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00000179-65ef-d8e2-a9ff-f5ef8d430000The Hanford Nuclear Reservation in southeast Washington was home to Native Americans and later to settlers. It turned into an top-secret military workhorse during World War II and the Cold War. Now, it’s one of the most pressing and complex environmental cleanup challenges humanity is facing in the world.This remote area in southeast Washington is where the federal government made plutonium for bombs during WWII and the Cold War. It’s now home to some of the most toxic contamination on earth, a witch’s brew of chemicals, radioactive waste and defunct structures. In central Hanford, leaking underground tanks full of radioactive sludge await a permanent solution. Meanwhile, a massive $12 billion waste treatment plant, designed to bind up that tank waste into more stable glass logs, has a troubled history.00000179-65ef-d8e2-a9ff-f5ef8d440000Anna King is public radio's correspondent in Richland, Washington, covering the seemingly endless complexities of the Hanford Nuclear Reservation.

Hanford Contractors Defend Worksite Culture, Scrutinize Whistleblower

Anna King
Northwest News Network
File photo of part of Hanford's Waste Treatment Plant being built outside Richland, Wash.

Higher-level managers for major Hanford contractors testified in a three-day U.S. Department of Labor hearing this week. The case is over the layoff of a whistleblower at the southwest Washington nuclear site’s under-construction waste treatment plan.

The massive Hanford Waste Treatment Plant is supposed to treat millions of gallons of radioactive sludge. It has seen huge technical problems and delays.

Lawyers for whistleblower Walt Ford argued that his managers played dangerous and unsanitary pranks. Workers were injured.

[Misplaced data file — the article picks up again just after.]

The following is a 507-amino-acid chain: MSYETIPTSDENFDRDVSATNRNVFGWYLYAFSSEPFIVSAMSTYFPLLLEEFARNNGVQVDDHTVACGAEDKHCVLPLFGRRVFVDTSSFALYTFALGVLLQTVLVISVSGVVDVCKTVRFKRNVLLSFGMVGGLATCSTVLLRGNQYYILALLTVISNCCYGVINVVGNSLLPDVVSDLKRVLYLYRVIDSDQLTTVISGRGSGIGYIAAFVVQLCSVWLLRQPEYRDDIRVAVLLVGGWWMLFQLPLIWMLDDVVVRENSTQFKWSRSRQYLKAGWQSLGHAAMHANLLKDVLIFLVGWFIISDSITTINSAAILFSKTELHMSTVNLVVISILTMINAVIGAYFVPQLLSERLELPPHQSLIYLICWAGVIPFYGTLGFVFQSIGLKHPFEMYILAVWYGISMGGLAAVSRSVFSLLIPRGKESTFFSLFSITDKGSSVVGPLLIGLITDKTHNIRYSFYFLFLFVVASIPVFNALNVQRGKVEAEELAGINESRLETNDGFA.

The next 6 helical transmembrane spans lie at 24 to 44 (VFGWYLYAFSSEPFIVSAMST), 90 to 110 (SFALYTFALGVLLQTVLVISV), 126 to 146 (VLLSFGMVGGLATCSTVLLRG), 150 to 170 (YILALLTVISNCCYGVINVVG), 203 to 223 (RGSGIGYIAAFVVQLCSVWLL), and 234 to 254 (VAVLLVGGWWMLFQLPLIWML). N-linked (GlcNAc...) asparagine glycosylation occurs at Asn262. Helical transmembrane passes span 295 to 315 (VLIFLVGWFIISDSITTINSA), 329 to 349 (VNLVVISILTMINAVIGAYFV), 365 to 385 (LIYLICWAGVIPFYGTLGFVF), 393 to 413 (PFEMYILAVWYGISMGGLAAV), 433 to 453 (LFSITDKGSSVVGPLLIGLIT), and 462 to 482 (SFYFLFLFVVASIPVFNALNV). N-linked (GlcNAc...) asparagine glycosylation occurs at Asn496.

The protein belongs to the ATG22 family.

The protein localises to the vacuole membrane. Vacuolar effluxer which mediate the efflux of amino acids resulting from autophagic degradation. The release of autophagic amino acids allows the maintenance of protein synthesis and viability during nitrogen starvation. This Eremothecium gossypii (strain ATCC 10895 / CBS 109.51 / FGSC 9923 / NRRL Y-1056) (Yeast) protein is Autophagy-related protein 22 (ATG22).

Companies Bechtel and URS argued that managers and workers only played harmless pranks. They also focused on the whistleblower’s personal life and mistakes on the job: Like that Ford was going through a divorce at the time and he used the household cleaner Simple Green when he wasn’t supposed to.

Ford’s team of lawyers countered that Simple Green was used a lot by other workers at the time Ford was employed at the waste treatment plant.

Witnesses also said Ford was a by-the-book kind of guy, called “Mr. Clean Jeans,” and always presentable. Some witnesses said Ford never played pranks like his managers, or slept in safety meetings, although lots of other workers did and didn’t get in trouble for it.

Ford’s lawyers also contend he lost his family home in Pasco and underwent severe emotional and financial distress when he lost his position at the waste treatment plant.

Bechtel and URS said that layoffs at the Waste Treatment Plant happen regularly, and many workers were laid off at that same time.

The U.S. Department of Labor found last year that Ford lost his job unfairly in 2011 for raising safety concerns while working at the Hanford Waste Treatment Plant, and since then, that he’s been blacklisted from other jobs. The current hearing would determine a financial award.

A Labor Department judge will review the week's testimony and a huge binder full of evidence.


Anna King calls Richland, Washington home and loves unearthing great stories about people in the Northwest. She reports for the Northwest News Network from a studio at Washington State University, Tri-Cities. She covers the Mid-Columbia region, from nuclear reactors to Mexican rodeos.